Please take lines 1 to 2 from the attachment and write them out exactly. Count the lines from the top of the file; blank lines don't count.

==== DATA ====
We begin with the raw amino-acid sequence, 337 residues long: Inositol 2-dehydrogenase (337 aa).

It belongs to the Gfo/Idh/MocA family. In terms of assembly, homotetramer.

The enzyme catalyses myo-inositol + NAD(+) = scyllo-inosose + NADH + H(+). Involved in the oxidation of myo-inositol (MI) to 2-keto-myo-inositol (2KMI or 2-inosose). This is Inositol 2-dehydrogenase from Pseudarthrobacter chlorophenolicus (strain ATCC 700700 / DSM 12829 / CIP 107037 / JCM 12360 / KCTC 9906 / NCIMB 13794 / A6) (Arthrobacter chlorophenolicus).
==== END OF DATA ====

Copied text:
We begin with the raw amino-acid sequence, 337 residues long: Inositol 2-dehydrogenase (337 aa).

It belongs to the Gfo/Idh/MocA family. In terms of assembly, homotetramer.